Why are wild strawberries so small?

I have loads of wild strawberry plants around the house. The fruit is delicious - but so tiny at the ripe stage and they take ages to wash.

Don’t get me wrong I’m not complaining - they are free, organic and heavenly to eat. By far the tastiest strawberries I’ve ever eaten.

Does their size add to their tastiness ?

The photo is of a wild strawberry - seconds before I ate it !

Answer #1

I think I failed to load the photo the first time !

Answer #2

Because wild strawberries are that cool.

Answer #3

I have always wondered the same thing, I have a whole bunch of them in my yard

Answer #4

. Evolution by natural selection ensures that the wild forms of plants are optimized to the niche environment in which they originated, thus giving greatest chance of propagation (self replication / reproduction).
. As far as I am aware, strawberries evolved in an alpine environment where they grow in small pockets of fertile soil. They have the seeds on the outer surface of the fruit, and have no advantage in making small numbers of large fruits, but do have an advantage in creating larger numbers of small fruits thus maximizing the number of seeds that are distributed by the creatures that ate the fruits. . Humans, however want the larger fruits, and in order to obtain them, use non-natural selection methods ( similar to “selective breeding” of animals ) to enhance the features we desire for our own purposes. . The same occurs in pretty well all domesticated animals, and food crops: . Compare wild grass seeds with those on cultivated cereal crops like wheat and barley - the seeds on the cultivated crops are (by comparison) enormous because, over long periods of time, they have been consistently selected for fertilization using strains that have the desirable characteristics of size, flavour and resistance to diseases and pests etc.. . Many generations of strawberry plants have been consistently and preferentially selected to propagate from plants that had larger fruits, while rejecting the plants with slightly smaller fruits. Thus the cultivated varieties have fruits that have been consistently increasing in size etc.. . As to why the smaller fruits have more flavour, well they are small because they have absorbed less water. Bigger fruits contain more water thus diluting the flavour. You may prefer the smaller more tasty wild berries, but the commercial growers go for greater bulk as they are primarily sold by weight. . The sellers want to market thousands of punnets of fairly tasty large fruits rather than dozens of punnets of very tasty small fruits. .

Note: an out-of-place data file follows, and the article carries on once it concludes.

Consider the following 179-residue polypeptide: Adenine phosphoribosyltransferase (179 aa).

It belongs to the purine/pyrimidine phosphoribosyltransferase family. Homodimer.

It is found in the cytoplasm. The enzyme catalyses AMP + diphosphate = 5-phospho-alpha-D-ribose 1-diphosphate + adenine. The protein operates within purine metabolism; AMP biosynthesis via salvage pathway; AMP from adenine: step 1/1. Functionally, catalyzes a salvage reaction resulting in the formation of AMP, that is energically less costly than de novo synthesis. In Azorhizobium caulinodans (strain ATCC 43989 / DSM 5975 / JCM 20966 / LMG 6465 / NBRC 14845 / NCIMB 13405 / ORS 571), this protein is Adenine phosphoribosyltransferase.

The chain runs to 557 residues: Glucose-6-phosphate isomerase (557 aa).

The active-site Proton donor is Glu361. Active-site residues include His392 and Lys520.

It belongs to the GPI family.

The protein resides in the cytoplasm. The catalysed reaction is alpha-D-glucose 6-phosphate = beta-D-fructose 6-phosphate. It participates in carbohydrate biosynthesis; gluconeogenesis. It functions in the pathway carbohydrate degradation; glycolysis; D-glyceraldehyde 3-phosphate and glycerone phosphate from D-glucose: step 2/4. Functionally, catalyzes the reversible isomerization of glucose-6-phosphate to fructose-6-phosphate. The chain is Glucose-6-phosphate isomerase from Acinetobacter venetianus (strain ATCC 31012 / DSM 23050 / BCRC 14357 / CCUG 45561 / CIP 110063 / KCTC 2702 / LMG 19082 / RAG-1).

– Best wishes - Majikthise. .

Answer #5

Yeah ! They are….

Answer #6

Great answer - I enjoyed reading that and I enjoyed my bowl of wild strawberries eve more tonight.

I’m from Manchester too, by the way . . .

Answer #7

How do you eat yours ?

Sometimes they are so small that I mash mine with a little natural yoghurt

Answer #8

When we were children, my brother decided to cultivate strawberries in the garden. He did very well, watering and weeding. They were growing great.

One day, my mother caught my brother picking off the flower heads, “Why are you doing that?” she asked “To make them grow faster” was the serious reply

He is now 54 and we still tease him about it.

Sorry for going off topic, your question brought back that memory.

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